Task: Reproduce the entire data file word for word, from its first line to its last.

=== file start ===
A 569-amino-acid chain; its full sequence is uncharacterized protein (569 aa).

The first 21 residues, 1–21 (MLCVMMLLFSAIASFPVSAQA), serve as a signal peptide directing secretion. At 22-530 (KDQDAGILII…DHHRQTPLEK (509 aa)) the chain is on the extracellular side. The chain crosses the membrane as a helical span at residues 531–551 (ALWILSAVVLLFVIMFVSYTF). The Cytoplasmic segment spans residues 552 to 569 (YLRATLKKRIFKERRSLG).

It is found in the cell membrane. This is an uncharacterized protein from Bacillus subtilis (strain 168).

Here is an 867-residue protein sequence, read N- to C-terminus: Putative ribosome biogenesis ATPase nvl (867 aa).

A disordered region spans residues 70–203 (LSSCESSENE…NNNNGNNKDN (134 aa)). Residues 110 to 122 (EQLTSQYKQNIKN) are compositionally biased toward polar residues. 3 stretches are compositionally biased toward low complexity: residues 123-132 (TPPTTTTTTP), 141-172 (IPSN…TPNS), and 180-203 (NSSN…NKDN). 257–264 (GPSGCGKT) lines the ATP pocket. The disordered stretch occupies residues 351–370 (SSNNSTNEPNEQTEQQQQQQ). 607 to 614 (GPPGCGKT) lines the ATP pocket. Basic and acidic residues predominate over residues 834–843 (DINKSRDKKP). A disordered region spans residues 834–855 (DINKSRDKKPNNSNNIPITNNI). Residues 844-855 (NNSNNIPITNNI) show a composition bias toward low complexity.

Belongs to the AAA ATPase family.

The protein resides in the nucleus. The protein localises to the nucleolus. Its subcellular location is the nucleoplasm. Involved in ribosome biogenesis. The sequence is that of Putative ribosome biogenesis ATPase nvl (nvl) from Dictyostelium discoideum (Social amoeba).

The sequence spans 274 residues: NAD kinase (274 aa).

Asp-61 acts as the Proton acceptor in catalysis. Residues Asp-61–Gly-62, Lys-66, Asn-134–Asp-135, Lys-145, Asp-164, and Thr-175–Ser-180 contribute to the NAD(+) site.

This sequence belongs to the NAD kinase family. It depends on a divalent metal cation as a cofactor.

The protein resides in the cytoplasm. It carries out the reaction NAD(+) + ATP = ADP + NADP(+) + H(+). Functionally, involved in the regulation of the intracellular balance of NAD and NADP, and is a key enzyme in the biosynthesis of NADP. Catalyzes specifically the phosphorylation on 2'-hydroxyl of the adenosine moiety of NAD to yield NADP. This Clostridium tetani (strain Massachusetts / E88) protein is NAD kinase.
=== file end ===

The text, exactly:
A 569-amino-acid chain; its full sequence is uncharacterized protein (569 aa).

The first 21 residues, 1–21 (MLCVMMLLFSAIASFPVSAQA), serve as a signal peptide directing secretion. At 22-530 (KDQDAGILII…DHHRQTPLEK (509 aa)) the chain is on the extracellular side. The chain crosses the membrane as a helical span at residues 531–551 (ALWILSAVVLLFVIMFVSYTF). The Cytoplasmic segment spans residues 552 to 569 (YLRATLKKRIFKERRSLG).

It is found in the cell membrane. This is an uncharacterized protein from Bacillus subtilis (strain 168).

Here is an 867-residue protein sequence, read N- to C-terminus: Putative ribosome biogenesis ATPase nvl (867 aa).

A disordered region spans residues 70–203 (LSSCESSENE…NNNNGNNKDN (134 aa)). Residues 110 to 122 (EQLTSQYKQNIKN) are compositionally biased toward polar residues. 3 stretches are compositionally biased toward low complexity: residues 123-132 (TPPTTTTTTP), 141-172 (IPSN…TPNS), and 180-203 (NSSN…NKDN). 257–264 (GPSGCGKT) lines the ATP pocket. The disordered stretch occupies residues 351–370 (SSNNSTNEPNEQTEQQQQQQ). 607 to 614 (GPPGCGKT) lines the ATP pocket. Basic and acidic residues predominate over residues 834–843 (DINKSRDKKP). A disordered region spans residues 834–855 (DINKSRDKKPNNSNNIPITNNI). Residues 844-855 (NNSNNIPITNNI) show a composition bias toward low complexity.

Belongs to the AAA ATPase family.

The protein resides in the nucleus. The protein localises to the nucleolus. Its subcellular location is the nucleoplasm. Involved in ribosome biogenesis. The sequence is that of Putative ribosome biogenesis ATPase nvl (nvl) from Dictyostelium discoideum (Social amoeba).

The sequence spans 274 residues: NAD kinase (274 aa).

Asp-61 acts as the Proton acceptor in catalysis. Residues Asp-61–Gly-62, Lys-66, Asn-134–Asp-135, Lys-145, Asp-164, and Thr-175–Ser-180 contribute to the NAD(+) site.

This sequence belongs to the NAD kinase family. It depends on a divalent metal cation as a cofactor.

The protein resides in the cytoplasm. It carries out the reaction NAD(+) + ATP = ADP + NADP(+) + H(+). Functionally, involved in the regulation of the intracellular balance of NAD and NADP, and is a key enzyme in the biosynthesis of NADP. Catalyzes specifically the phosphorylation on 2'-hydroxyl of the adenosine moiety of NAD to yield NADP. This Clostridium tetani (strain Massachusetts / E88) protein is NAD kinase.